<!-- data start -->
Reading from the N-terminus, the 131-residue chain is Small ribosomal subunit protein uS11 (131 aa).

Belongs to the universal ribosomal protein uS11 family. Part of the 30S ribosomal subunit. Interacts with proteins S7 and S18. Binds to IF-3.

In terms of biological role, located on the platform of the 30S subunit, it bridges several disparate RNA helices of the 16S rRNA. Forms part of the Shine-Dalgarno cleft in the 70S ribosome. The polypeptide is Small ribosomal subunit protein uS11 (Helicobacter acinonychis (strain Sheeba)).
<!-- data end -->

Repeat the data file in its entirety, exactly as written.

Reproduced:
Reading from the N-terminus, the 131-residue chain is Small ribosomal subunit protein uS11 (131 aa).

Belongs to the universal ribosomal protein uS11 family. Part of the 30S ribosomal subunit. Interacts with proteins S7 and S18. Binds to IF-3.

In terms of biological role, located on the platform of the 30S subunit, it bridges several disparate RNA helices of the 16S rRNA. Forms part of the Shine-Dalgarno cleft in the 70S ribosome. The polypeptide is Small ribosomal subunit protein uS11 (Helicobacter acinonychis (strain Sheeba)).